Wednesday, August 31, 2011
Blog Tour Review: Grave Expectations by Charles Dickens and Sherri Browning Erwin
Date: August 30, 2011
Acquired: from Gallery and Pocket Tours
Read: for review (Disclaimer: I received my copy of this book in return for an honest review.)
Reading time: nine days
From the back cover of my copy: Bristly, sensitive, and meat-hungry Pip is a robust young whelp, an orphan born under a full moon. Between hunting escaped convicts alongside zombified soldiers, trying not to become one of the hunted himself, and hiding his hairy hands from the supernaturally beautiful and haughty Estella, whose devilish moods keep him chomping at the bit, Pip is sure he will die penniless or a convict like the rest of his commonly uncommon kind.
But then a mysterious benefactor sends him to London for the finest werewolf education money can buy. In the company of other furry young gentlemen, Pip tempers his violent transformations and devours the secrets of his dark world. When he discovers that his beloved Estella is a slayer of supernatural creatures, trained by the corpse-like vampire Miss Havisham, Pip's desire for her grows stronger than his midnight hunger for rare fresh beef. But can he risk his hide for a truth that will make Estella his forever - or will she drive one last silver stake through his heart?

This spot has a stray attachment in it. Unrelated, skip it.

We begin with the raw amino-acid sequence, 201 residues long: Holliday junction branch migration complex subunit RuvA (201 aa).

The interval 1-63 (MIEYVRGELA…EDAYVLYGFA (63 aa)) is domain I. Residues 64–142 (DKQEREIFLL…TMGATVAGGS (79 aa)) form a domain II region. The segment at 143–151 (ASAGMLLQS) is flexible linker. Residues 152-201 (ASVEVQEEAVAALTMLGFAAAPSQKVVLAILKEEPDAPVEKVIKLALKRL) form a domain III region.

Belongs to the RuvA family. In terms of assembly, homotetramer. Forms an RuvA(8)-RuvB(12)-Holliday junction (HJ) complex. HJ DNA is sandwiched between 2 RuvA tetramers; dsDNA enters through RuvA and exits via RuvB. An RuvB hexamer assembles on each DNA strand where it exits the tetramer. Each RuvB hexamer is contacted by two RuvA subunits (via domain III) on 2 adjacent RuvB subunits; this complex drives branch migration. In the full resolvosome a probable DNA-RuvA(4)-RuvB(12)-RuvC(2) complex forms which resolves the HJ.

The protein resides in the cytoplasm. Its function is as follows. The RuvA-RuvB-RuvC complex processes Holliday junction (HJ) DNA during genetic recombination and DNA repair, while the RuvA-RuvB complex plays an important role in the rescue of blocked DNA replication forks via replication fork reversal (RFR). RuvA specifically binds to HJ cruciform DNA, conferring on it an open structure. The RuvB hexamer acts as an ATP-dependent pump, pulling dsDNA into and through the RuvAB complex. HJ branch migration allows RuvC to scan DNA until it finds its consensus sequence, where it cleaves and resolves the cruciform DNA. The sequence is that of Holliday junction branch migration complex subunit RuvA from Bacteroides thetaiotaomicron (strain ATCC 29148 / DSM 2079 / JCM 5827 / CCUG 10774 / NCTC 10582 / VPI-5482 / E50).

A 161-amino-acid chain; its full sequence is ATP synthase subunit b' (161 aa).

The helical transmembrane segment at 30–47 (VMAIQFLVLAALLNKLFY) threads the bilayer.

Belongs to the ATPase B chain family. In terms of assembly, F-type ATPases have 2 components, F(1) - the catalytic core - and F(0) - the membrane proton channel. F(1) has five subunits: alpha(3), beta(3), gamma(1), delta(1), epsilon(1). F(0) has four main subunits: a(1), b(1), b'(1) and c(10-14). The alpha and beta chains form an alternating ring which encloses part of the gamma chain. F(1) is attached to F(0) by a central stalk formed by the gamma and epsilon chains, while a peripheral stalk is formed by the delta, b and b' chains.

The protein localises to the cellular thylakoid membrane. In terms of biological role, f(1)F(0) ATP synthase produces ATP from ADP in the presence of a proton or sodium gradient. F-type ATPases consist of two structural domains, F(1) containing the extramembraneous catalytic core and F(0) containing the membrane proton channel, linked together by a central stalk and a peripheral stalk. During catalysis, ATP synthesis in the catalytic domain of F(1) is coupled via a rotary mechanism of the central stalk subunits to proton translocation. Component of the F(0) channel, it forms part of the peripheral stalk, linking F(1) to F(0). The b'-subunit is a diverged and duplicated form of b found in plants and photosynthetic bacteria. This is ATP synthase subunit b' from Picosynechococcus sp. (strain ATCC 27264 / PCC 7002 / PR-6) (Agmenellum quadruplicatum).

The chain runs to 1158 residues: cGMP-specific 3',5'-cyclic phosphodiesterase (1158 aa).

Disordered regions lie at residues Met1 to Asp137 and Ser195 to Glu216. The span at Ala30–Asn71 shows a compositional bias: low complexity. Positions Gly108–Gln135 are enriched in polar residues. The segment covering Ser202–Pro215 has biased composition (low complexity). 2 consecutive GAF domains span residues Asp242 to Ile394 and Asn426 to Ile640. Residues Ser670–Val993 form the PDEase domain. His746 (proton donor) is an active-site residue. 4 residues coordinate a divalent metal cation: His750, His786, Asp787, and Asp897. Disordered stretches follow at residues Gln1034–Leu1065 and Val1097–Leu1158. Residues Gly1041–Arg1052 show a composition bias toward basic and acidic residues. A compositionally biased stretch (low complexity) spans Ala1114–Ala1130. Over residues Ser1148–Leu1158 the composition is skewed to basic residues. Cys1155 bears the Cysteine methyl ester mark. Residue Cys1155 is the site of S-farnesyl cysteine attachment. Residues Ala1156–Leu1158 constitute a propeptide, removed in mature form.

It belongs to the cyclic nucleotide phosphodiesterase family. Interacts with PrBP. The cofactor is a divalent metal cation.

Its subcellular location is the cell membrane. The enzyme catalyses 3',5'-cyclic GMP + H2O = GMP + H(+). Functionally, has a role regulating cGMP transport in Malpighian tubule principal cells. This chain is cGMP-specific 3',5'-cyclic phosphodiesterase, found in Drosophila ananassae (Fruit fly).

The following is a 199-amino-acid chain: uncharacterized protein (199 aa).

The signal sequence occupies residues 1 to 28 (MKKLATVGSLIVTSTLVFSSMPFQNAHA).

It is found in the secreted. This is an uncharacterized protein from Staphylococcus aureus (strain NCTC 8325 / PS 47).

My review: While Grave Expectations isn't laugh-out-loud humorous like the first supernatural-classic mashups, the Pride and Prejudice and Zombies series, it is still an enjoyable take on Dickens' 1860 novel. (Based on my one brief encounter with Dickens' writing - David Copperfield - this version is much less tedious and confusing than the original, too.) While the werewolves, vampires, and zombies play clear roles in the story, Dickens' original purpose in writing the novel shines through should readers bother to think about it. This makes Grave Expectations both a nice alternative for reluctant readers struggling through Dickens' prose (though of course it cannot completely replace reading the actual Great Expectations) and a cool, creative companion piece to for anyone who actually made it through the 1860 novel. Though the middle part of the book did seem to lag in plot (I blame Dickens for that), the majority of the book was interesting, and it appeared that Erwin sticks to the original plot pretty well. In the world of classic/monster mashups, Grave Expectations falls in between completely fun (Pride and Prejudice and Zombies) and the rather boring, didn't-really-change-much novels (Huckleberry Finn and Zombie Jim). I often managed to forget that I was reading a parody of another novel, which is always a good sign for the viability of books based on other books.